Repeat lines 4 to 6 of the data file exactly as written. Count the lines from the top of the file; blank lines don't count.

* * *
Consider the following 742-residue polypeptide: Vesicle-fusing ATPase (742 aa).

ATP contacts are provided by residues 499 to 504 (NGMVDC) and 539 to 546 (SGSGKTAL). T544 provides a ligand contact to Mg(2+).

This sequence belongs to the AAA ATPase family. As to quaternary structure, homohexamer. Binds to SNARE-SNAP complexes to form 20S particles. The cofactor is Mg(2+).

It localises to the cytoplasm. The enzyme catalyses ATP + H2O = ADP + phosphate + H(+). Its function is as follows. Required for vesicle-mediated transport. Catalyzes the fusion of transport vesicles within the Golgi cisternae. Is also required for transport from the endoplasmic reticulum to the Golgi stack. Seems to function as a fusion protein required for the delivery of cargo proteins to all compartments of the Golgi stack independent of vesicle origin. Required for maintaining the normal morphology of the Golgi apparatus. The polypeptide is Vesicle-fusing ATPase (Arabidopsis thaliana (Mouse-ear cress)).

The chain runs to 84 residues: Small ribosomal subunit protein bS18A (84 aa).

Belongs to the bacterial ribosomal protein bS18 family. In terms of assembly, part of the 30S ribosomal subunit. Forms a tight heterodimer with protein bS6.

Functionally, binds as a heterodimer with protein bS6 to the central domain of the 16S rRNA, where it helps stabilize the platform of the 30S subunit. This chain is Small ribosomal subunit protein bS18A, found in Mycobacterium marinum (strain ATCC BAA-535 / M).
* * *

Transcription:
It localises to the cytoplasm. The enzyme catalyses ATP + H2O = ADP + phosphate + H(+). Its function is as follows. Required for vesicle-mediated transport. Catalyzes the fusion of transport vesicles within the Golgi cisternae. Is also required for transport from the endoplasmic reticulum to the Golgi stack. Seems to function as a fusion protein required for the delivery of cargo proteins to all compartments of the Golgi stack independent of vesicle origin. Required for maintaining the normal morphology of the Golgi apparatus. The polypeptide is Vesicle-fusing ATPase (Arabidopsis thaliana (Mouse-ear cress)).

The chain runs to 84 residues: Small ribosomal subunit protein bS18A (84 aa).

Belongs to the bacterial ribosomal protein bS18 family. In terms of assembly, part of the 30S ribosomal subunit. Forms a tight heterodimer with protein bS6.